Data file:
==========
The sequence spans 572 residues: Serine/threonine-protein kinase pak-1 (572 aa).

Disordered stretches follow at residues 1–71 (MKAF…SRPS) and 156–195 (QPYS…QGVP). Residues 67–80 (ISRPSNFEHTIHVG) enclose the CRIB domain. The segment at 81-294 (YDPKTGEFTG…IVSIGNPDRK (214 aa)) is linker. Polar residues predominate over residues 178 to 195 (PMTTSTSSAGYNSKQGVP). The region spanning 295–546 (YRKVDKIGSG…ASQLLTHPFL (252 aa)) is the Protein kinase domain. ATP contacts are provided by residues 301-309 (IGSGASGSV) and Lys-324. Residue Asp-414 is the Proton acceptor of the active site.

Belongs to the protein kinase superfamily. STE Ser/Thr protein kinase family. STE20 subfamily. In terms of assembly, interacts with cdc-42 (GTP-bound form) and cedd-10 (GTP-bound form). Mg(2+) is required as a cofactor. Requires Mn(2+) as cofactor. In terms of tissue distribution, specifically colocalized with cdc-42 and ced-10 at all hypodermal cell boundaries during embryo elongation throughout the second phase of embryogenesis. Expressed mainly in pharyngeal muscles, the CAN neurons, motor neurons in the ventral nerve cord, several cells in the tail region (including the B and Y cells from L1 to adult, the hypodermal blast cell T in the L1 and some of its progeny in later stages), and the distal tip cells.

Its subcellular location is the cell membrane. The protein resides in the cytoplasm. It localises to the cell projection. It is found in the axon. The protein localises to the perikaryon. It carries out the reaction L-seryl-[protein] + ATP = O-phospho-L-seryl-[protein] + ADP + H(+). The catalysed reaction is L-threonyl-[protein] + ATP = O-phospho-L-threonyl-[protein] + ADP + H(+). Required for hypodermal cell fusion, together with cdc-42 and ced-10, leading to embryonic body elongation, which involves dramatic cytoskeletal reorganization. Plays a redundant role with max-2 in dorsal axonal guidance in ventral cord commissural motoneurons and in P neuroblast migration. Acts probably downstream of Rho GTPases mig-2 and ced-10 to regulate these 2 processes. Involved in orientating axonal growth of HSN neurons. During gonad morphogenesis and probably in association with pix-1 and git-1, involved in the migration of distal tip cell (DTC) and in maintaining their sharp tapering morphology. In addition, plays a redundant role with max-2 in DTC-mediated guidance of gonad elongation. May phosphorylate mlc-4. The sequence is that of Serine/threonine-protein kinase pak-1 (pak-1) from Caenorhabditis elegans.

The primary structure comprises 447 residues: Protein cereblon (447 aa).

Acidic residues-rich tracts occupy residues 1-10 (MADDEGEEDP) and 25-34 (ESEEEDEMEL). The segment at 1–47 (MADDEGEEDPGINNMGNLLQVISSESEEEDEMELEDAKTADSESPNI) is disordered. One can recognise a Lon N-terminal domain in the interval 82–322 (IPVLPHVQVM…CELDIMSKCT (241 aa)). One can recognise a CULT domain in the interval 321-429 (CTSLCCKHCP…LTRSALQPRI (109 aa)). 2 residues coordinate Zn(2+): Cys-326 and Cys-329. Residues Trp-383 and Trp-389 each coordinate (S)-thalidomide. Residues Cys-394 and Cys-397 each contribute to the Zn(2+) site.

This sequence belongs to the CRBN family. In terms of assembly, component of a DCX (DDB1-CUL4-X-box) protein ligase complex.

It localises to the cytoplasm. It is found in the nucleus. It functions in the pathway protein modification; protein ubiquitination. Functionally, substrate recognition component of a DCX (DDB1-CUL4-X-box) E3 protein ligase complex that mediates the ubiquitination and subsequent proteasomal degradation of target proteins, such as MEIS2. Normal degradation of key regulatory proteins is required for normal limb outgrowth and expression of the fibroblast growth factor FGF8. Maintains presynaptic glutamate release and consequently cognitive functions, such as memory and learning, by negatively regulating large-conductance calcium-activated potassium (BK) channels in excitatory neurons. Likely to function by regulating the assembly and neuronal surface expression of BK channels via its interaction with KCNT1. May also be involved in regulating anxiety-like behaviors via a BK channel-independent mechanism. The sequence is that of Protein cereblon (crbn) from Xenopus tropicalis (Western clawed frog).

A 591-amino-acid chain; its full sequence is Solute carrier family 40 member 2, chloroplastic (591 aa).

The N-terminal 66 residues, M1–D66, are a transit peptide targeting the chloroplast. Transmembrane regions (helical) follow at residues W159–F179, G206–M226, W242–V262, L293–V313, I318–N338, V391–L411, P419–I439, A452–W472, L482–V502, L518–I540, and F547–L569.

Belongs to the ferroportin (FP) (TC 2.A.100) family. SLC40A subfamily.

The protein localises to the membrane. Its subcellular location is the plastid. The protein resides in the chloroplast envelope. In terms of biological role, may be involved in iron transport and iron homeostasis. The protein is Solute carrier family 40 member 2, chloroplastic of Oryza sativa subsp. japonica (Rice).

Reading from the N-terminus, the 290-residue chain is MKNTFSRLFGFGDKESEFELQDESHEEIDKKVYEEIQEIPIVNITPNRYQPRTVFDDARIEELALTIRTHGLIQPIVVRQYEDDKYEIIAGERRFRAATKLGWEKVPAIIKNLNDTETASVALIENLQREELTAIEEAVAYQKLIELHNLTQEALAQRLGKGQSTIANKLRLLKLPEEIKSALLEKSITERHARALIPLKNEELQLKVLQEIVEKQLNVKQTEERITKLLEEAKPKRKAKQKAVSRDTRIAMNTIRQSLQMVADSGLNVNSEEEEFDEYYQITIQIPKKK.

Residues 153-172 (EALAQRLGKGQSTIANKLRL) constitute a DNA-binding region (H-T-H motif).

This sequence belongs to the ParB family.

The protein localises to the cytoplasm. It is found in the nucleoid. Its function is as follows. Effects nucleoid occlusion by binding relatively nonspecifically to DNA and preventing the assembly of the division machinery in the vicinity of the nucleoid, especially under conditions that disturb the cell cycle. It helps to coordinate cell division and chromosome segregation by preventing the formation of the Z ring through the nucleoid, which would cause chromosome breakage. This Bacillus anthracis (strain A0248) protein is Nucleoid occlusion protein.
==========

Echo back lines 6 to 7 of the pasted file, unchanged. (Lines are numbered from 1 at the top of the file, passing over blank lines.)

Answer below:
Acidic residues-rich tracts occupy residues 1-10 (MADDEGEEDP) and 25-34 (ESEEEDEMEL). The segment at 1–47 (MADDEGEEDPGINNMGNLLQVISSESEEEDEMELEDAKTADSESPNI) is disordered. One can recognise a Lon N-terminal domain in the interval 82–322 (IPVLPHVQVM…CELDIMSKCT (241 aa)). One can recognise a CULT domain in the interval 321-429 (CTSLCCKHCP…LTRSALQPRI (109 aa)). 2 residues coordinate Zn(2+): Cys-326 and Cys-329. Residues Trp-383 and Trp-389 each coordinate (S)-thalidomide. Residues Cys-394 and Cys-397 each contribute to the Zn(2+) site.

This sequence belongs to the CRBN family. In terms of assembly, component of a DCX (DDB1-CUL4-X-box) protein ligase complex.